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Philosophy of Teaching

            The opportunity to educate children is a privilege that requires the utmost patience and time from the educator. Teaching is not a profession to be meddled with lightly. We depend upon teachers to enlighten society’s youth--to make them stronger individuals and stronger citizens. We depend on teachers to endow our youth with the knowledge and skills to tackle the vast world that lies ahead of them. However, there are no “correct” means of accomplishing this task--only theories and philosophies.

 

            I believe that an appropriate education encompasses many factors. My personal pedagogies concerning education relate most closely to progressive theory. I believe that an education should not be entirely inhibited by bureaucratic ideologies and practices. Because a school is a microcosm of our greatly diversified society, students should not be considered intellectually, physically, and psychologically similar. Multiculturalism in the classroom has become more prevalent and will continue to grow with time.  Thus, teachers must design methods of reaching each and every child, regardless of race, intelligence, and/or handicap. I believe a teacher is responsible for facilitating learning for all; students should be allowed to develop freely and at their own pace. Students should never feel marginalized or subjugated because of stereotypes and misconceptions.


            Like the teacher, the student carries responsibility as well. The student should always be prepared to learn, to experience, and to explore. I believe that students learn best when they collaborate with their peers, in order to justify an argument or to discover an answer to a problem. In concordance with collaboration, I believe students benefit when they are able to express themselves, without penalty or judgment. Since my chosen content area is English, I believe that critical and abstract thinking skills evolve when students collaborate and encounter varying viewpoints and interpretations.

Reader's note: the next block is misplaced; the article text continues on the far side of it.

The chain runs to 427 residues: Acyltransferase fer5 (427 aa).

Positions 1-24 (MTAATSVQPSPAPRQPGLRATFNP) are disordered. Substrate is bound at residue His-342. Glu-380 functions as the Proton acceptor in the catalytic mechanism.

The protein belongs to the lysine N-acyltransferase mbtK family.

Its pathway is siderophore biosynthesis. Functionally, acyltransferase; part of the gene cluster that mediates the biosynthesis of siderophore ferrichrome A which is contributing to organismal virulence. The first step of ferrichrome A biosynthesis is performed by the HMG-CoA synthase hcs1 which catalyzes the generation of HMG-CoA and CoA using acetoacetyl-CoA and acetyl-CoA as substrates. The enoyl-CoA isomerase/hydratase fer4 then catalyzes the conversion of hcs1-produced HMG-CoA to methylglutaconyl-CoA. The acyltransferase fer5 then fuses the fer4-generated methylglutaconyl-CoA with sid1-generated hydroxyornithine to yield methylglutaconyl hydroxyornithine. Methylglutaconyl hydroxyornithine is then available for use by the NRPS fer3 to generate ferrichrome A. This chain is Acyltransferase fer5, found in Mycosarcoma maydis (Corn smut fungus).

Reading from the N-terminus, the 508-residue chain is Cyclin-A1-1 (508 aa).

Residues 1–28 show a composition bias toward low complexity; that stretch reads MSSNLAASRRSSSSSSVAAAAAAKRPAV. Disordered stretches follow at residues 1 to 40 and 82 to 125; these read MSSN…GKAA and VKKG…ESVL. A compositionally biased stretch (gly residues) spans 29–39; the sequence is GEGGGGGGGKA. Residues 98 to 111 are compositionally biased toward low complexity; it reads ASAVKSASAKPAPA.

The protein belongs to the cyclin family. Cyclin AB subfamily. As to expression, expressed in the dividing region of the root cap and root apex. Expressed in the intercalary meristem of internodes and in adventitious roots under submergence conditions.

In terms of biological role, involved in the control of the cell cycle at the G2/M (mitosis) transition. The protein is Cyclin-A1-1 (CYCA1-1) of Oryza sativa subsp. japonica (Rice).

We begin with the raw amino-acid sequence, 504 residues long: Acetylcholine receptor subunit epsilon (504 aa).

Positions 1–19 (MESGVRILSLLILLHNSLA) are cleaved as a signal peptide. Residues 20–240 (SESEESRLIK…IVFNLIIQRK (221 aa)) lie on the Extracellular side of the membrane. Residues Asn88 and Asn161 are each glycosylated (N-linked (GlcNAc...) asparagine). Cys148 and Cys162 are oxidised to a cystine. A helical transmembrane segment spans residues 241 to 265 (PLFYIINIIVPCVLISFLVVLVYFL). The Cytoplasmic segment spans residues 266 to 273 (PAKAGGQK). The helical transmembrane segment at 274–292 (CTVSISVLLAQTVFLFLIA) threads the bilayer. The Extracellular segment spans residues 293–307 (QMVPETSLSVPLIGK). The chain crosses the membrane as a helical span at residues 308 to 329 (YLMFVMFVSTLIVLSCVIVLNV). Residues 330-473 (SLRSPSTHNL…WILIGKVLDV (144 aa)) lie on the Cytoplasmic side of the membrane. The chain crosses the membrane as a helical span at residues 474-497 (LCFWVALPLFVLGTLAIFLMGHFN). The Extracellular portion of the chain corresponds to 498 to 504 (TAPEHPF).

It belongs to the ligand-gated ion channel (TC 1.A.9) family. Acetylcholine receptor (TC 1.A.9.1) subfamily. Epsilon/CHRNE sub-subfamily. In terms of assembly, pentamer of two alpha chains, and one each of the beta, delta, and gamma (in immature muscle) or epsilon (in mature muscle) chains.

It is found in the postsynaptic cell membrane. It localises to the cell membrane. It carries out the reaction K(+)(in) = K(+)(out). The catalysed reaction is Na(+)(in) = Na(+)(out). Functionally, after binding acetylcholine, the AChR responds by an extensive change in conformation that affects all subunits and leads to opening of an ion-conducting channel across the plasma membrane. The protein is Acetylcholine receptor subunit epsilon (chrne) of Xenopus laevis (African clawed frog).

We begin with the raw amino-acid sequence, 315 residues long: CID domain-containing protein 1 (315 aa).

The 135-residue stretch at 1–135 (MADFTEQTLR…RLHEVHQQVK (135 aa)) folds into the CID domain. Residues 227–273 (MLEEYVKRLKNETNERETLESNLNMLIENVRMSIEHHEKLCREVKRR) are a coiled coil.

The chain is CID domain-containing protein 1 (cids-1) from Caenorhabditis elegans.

As a teacher, I want to help my students learn how to extrapolate information from any given text, and critically analyze the material for discussion. I desire my students to discover their own voice in writing, without losing any part of their identity. In my classroom, I believe that my students should be able to challenge preordained theories and metaphysical truths. I want my students to take the literature they read, and make intimate connections to their life. By doing the aforementioned, I hope to positively affect the lives of my students, and instill in them a strong appreciation for literature and rhetoric.

 

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